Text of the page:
Any excessive and undesirable tension in a movement at the moment of action is the sign of an unreliable perception of one’s real neuromuscular level of coordination and balance and, in Alexander Technique terms, the sign of a poor use of oneself, which will inevitably lead to unsatisfactory results.
Traditional Tai Chi is based on certain practical principles about which there can be no disagreement. A person undertakes an action or movement, without excessive tension, but merely demonstrating (in Alexander Technique terms) the intention or ‘direction’ of the action, with no force or direct voluntary muscular contraction involved.
The fundamental difference between the two techniques lie in the fact that in the Alexander Technique it is not movements or exercises as such that are the main concern, but the neuromuscular patterns that underlie all our movements and intentions. A typical session of Alexander Technique reeducation will examine the simple movements and actions performed daily in ordinary situations; from them the teacher will move on to study how the pupils performs more individual movements, such as those of Tai Chi or other martial arts. As has been said, it is not the movements in themselves with which the Alexander Technique is primarily concerned but rather, by examining those movements, to help the pupil to focus attention on his habitual posture and manner of movement and to discover the nature of any constraint on the fluidity of his reactions and coordination.
This observation of self in the performance of an action makes it possible to choose ways of moving that are physiologically more correct, free from habitual interferences. We thereby become able to incorporate a better body-mind coordination, an improved “use of self” in what we do and, by retaining this state of “self-consciousness”, can broaden our field of awareness to enable us to be both inward- and outward-looking while performing a given movement.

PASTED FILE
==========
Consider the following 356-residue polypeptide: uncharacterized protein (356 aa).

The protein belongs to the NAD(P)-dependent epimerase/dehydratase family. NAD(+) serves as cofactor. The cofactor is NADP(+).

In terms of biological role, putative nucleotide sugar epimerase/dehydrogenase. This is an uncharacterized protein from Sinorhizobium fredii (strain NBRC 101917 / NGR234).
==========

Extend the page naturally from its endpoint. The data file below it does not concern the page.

The same is true in the martial arts where the movements are directed towards a real adversary, such as karate, even if the blows are not actually delivered and the life of the fighter is not at risk. The improved “use of self” by internal directions will make the individual progressively more able to inhibit habitual patterns of “misuse”, thereby avoiding identical repetitions of unsatisfactory movements, by associating the correct movement with a better overall relationship between the various parts of the body. The key to this interaction just described is maintaining an optimal dynamic relationship between the neck and the head, and with the back and the rest of the body, which will serve as a “framework” for correct movement by creating a functional expansion of the body.
The Alexander Technique is effective in ways other than the obvious one of improving the quality of movement, and it can bring about long-lasting, far-reaching and subtle changes which will have repercussions on the more general attitude of the pupil in relation to his art and to life.
It is difficult without experience to imagine how changes in one’s “manner of use” can have a really positive impact on techniques as refined as those of the martial arts. However, it should not be surprising because the borderline between a strong and stable physical, emotional and mental state and an inconstant and weak state is very tenuous. So tenuous and subtle that we do not even detect the difference of excessive tension which forms in the neck and forces the head down into the spine when we do something, even though this tension may make us less precise, feel less comfortable or even may cause us pain, leaving us, in other words, less aware and more vulnerable.
And yet, awareness of this difference in tension is all important for the control of a movement and the way it is to be initiated. If the preparation is imperfect or if at the key moment of action we merely reproduce acquired habits, the rest or further part of the movement has little chance of being executed to the best of our potential and with maximum economy of energy. It is from this first upward movement, when compression on the spine is released, that the rest of the movement and the correct involvement of the entire body is determined.